The explosive growth in American higher education peaked during the late sixties and early seventies. The impact on the Department was dramatic. For several years enrollment grew at the rate of more than 40 percent per semester, creating massive problems involving space, faculty, teaching assistants, student support, and the local social organization of the Department. When the new University Library was under construction, Thompson arranged for the Arizona State Museum to take over the existing University Library building across the mall to the north from the 1935 Museum Building. This arrangement included the commitment of that building for Anthropology when the Museum moved out. Unfortunately, delays in the appropriation of renovation funds had slowed full implementation of that plan. Nevertheless, this plan guaranteed continued close geographic proximity for the Department and the Museum when the administration of the two units was separated in 1980.
Thompson took advantage of the growth to increase the role of women in the Department. Following the tradition of collaboration with other university units, he joined forces with the College of Nursing to obtain federal funds to help nurses earn anthropology doctorates, thereby rapidly increasing the number of women entering the job market. During his tenure, Anthropology set the pace for the Social Sciences at Arizona in hiring, retaining, and promoting women faculty members.
Haury had been able to address the needs of American Indian students by convincing the Board of Regents to establish scholarships for Indians and by assigning Harry T. Getty the responsibility of serving as an academic advisor to Indian students. However, it was during Thompson's headship that Anthropology became the seed bed for the development of specific University programs for American Indians: the Indian Student Advisor, the Coordinator of Indian Programs, and eventually American Indian Studies. Anthropology was also involved in the early stages of the development of Africana Studies and Mexican-American Studies at Arizona.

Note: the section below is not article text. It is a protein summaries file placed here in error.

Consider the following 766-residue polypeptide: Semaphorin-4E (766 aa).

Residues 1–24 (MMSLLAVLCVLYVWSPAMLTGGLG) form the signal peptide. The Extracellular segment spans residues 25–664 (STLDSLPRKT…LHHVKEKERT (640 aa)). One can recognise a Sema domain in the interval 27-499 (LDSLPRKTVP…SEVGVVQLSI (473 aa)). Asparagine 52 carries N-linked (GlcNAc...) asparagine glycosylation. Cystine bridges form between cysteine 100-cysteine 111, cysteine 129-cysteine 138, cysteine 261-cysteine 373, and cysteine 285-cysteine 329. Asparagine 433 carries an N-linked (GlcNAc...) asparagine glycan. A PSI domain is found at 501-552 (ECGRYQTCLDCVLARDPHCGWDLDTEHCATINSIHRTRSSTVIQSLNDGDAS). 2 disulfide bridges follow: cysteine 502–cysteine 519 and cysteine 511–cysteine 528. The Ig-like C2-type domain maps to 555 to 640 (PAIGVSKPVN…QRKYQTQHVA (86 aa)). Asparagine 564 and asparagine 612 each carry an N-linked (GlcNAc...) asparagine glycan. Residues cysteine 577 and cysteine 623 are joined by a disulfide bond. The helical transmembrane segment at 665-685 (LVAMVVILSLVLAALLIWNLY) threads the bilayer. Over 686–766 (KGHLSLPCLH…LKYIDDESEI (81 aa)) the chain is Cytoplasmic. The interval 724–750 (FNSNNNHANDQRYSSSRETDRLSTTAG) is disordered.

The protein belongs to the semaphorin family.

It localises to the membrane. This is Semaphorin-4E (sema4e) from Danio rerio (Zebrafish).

The Department of Anthropology and the Museum shared various homes on campus until 1962 when the Anthropology Building (now the Emil W. Haury Anthropology Building) was completed. Connected to the south end of the Museum, it was one of the few buildings on campus to boast a fourth story, courtesy of the National Science Foundation. It was the first building at any American university to be planned from the start for the exclusive use of an Anthropology Department. In 1977 the Museum began a long, slow move to the old Library Building across the mall to the north. The Library, built between 1924 and 1927, was completed while Cummings was serving as President of the University, and he presided over the dedication ceremony. Today that fine building is being converted, unfortunately all too gradually, into a home for the Museum, which will release badly needed space in the 1935 Museum building for the Department of Anthropology.